Kerdzebi, Part 3

Gozinaki (გოზინაყი)

If you don’t like nuts and honey, you may have a hard time finding dessert in Georgia. Both are an integral part of the country’s culinary identity, and the two come together wonderfully in gozinaki.

This confection is most often seen around New Year’s celebrations, and is about as simple as you get: nuts, honey, a little bit of sugar. The end result is a cross between a granola bar and a nut brittle. While the ingredient list may be short and the process simple, success or failure all comes down to execution.

This is a dish we’ve made before in the States (there’s actually a recipe on our website), but again, it’s always interesting to see how others make it, too: what secrets they have, what’s important to them, unimportant, etc. 

Here in Sagarejo, much attention was paid to the honey. It was boiled and allowed to cool three separate times in order to get the perfect consistency.

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The nuts were toasted, and little flecks of skin were blown out of the pan. We were told that it’s good to toast the nuts outside, so the wind can naturally blow the unwanted skins out of the pan.

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Into the honey go the nuts. The pot is placed over a medium flame and constantly stirred. Here you have to be careful: just a few seconds means the difference between a perfectly caramelized mix and one that is too dark and bitter. With so many other dishes being made in the kitchen, attention was diverted from the gozinaki, resulting in a darker than desirable outcome.

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The thickened mixture is then spread out in a thin layer on a wooden board that has been covered in water, so the mix doesn’t stick.

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Once spread out, a wet rolling pin is used to roll it even thinner, to about a quarter of an inch at most.

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Working quickly at this point, you cut the gozinaki into diamond shapes. 

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The diamonds are pulled off the board and arranged on small plates. Our gozinaki was dark enough that everyone jokingly called it chocolate gozinaki the rest of the day.

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Tolma (ტოლმა)

Spiced meat wrapped in a leaf is a staple of cuisines all around this part of the world. Although not uniquely Georgian, tolma is very popular here and is given a unique spin: instead of using cabbage leafs to wrap, Georgians will sometimes use pickled grape leaves.

Ground pork, chopped cilantro, kindzi, blue fenugreek and other seasonings are mixed with par-cooked rice and rolled up much like a burrito.

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These little bundles are neatly stacked in a deep pot. Some tkemali (sour plums) are thrown in and everything is covered with more grape leaves. Water is added, covering the top layer of tolma.

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Onto the propane burner it goes, covered, until it starts to boil.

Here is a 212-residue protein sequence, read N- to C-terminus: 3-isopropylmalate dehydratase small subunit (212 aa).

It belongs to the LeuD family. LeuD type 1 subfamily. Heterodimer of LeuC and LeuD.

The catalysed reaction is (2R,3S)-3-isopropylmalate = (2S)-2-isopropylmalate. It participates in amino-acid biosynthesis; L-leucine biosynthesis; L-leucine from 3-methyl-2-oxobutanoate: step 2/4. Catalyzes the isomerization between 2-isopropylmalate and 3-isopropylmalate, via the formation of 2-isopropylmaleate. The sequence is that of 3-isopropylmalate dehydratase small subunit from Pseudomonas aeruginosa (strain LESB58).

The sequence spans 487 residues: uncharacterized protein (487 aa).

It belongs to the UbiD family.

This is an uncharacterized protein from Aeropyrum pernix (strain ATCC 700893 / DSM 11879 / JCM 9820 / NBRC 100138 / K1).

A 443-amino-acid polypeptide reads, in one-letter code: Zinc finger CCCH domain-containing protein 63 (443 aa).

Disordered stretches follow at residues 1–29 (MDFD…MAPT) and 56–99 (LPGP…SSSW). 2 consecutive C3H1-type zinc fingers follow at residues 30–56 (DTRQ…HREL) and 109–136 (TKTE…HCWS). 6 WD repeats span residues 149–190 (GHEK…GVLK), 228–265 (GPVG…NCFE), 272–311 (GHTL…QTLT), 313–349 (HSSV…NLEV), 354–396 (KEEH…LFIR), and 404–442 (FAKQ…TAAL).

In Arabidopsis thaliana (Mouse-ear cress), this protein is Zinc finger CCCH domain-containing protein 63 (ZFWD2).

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At this point, the lid is removed and a plate is set on top of the leaves. A heavy rock (scrubbed first with water) is set on top of the plate to press it down, keeping the tolma from moving.

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The end result: tasty little wraps that are meaty and, thanks to the grape leaves and sour plums, slightly tart.

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Vashlis Namtskhvari (Apple Cake – ვაშლის ნამცხვარი)

When fruit is in season here, it is everywhere: on every table, in every market, in every car trunk along the road, selling goods to passersby. While eating fresh and seasonally in the US may be “trendy” or part of a lifestyle that sadly perhaps not everyone can afford, here it is quite the opposite: you eat what’s available, when it’s available. 

Potatoes are in season now, as are carrots, the first batches of sour plums and apples. Apples, apples, apples! Red apples, yellow apples, white apples and green… sweet, sour and tart. So it was no surprise that we made a simple and delicious apple cake.

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One layer of batter (flour, sugar, matsoni yogurt, eggs, baking soda) is poured into a huge shallow pan, and a layer of freshly chopped apples is carefully placed on top. Add some sugar, then pour the rest of the batter on top.

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More apples, more sugar. Then into the oven. It was supposed to take 30-40 minutes, but it was such a huge cake that I swear it took closer to 90.

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The end result: a cake that was not only rich and delicious, but also beautiful to look at.

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Again, we can’t thank the women of the Sagarejo Youth Municipality enough. It was an honor and joy to spend time with you, learning about the food you love and how to make it. დიდი მადლობა!